Revenge Porn Could Cost You $10,000

Snapchat phone on bedI heard a story from a friend of mine who works at a middle school in Virginia. The tweens had been, ill-advisedly, sending risqué photos to each other on Snapchat (a phone app that destroys photos a few seconds after they’re viewed). But the photos aren’t always destroyed. One of the recipients of a snapchat took a screenshot of a photo and sent it to most of the members of the kid’s class. In Virginia, this is not just an act of cyberbullying; this is revenge porn, a misdemeanor punishable by up to one year in prison and a $2,500 fine.

The North Carolina General Assembly is currently considering passing a law of its own: House Bill 792, the Privacy/Protection from Revenge Postings. The bill makes it a felony to disclose images which have a “reasonable expectation of privacy,” with financial dispensations awarded to the victim up to $10,000, punitive damages, and attorney fees. Sixteen states currently have enforceable revenge porn laws.

Representative Rob Bryan, one of the sponsors of the bill, talks about why the law is needed: “In the online world, it’s a lot easier for people to post things that may not otherwise be a crime.” This law would go a long way toward providing legal recourse for people if their privacy and rights are violated.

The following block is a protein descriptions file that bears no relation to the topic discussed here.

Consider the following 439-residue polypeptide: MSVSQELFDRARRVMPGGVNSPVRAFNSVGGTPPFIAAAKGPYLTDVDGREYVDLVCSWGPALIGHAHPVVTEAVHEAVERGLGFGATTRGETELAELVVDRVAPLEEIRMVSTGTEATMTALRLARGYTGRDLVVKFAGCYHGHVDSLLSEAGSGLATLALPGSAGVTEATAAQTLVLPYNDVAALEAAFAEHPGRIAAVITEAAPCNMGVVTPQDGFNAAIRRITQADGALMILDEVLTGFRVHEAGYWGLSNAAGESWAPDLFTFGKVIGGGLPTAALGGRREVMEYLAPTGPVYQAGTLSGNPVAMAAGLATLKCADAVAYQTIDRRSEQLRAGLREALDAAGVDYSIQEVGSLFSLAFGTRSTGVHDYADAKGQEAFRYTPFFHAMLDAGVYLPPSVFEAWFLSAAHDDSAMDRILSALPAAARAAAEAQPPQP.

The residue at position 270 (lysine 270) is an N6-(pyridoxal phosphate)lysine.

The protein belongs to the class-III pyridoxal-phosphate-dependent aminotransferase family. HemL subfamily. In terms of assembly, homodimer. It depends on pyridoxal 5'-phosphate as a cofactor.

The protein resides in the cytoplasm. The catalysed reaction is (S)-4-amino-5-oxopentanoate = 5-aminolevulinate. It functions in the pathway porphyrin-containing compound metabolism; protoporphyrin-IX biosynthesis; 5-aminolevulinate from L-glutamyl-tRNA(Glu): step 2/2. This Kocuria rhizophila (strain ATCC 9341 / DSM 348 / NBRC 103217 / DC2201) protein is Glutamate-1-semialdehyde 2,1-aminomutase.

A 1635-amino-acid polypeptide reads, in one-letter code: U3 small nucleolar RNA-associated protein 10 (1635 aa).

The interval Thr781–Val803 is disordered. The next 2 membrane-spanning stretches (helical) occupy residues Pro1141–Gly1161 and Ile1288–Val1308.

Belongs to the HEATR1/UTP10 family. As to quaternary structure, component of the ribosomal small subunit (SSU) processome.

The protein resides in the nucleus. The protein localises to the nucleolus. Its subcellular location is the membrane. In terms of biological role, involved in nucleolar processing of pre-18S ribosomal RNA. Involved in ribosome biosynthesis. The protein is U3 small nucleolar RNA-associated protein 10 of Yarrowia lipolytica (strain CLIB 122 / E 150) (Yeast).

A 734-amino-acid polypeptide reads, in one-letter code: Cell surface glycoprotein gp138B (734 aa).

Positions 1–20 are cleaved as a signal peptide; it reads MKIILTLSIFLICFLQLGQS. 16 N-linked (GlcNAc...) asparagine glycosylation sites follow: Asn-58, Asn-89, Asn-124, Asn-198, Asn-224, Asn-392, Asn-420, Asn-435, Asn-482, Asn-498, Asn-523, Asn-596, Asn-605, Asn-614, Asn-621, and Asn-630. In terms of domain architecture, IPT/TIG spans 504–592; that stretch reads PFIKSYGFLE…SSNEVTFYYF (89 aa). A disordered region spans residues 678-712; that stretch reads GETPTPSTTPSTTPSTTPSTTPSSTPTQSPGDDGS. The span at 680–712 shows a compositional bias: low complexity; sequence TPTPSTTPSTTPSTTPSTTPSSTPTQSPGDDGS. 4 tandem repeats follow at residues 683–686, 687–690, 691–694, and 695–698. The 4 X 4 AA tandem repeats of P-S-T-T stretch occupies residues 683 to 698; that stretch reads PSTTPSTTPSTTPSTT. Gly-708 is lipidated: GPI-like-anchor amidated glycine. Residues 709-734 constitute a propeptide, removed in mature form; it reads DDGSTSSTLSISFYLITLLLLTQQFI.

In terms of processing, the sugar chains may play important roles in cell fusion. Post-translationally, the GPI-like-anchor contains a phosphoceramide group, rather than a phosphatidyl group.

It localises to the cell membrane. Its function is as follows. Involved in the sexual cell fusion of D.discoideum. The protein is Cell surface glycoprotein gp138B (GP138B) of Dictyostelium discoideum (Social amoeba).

For example, Bryan says, “Some couples may have taken some video or taken some pictures that were expected to be kept confidential. […] But if they end up on the Internet to get back at someone, I think that’s not right.”

The North Carolina Coalition Against Domestic Violence (NCCADV) has HB 792 on its radar because current state law is “inadequate to hold offenders accountable” when victims are terrorized or abused by the knowing disclosure or dissemination of intimate parts or sexual acts without the consent of the victim.

Alex Miller of the NCCADV states that the bill is “an important first step” but suggests that there are elements still not covered by the law, such as when images are stolen and posted online.

We definitely need a state law that makes revenge porn a punishable offense, as right now anyone can post anything online and there is no legal way to punish them in NC.

More than a state law, however, what we really need is a federal law that makes revenge porn illegal. Representative Jackie Speier (D-California) plans to bring a law to Capitol Hill this year that would criminalize it. “Today it’s possible to ruin someone’s life with the click of a button, by publishing another person’s private images without their consent,” Rep. Speier said. “Our laws haven’t yet caught up with this crime.”

In the meantime, HB 792 is working its way through the General Assembly. Contact your lawmakers to show your support (or concern) while you can.

MelissaMelissa Geil is a freelance writer and English teacher. Although originally from New York, she moved to North Carolina the first time for college (go Tar Heels), and now she is back to stay. She enjoys reading, hiking, and gallivanting around the triangle with her family.




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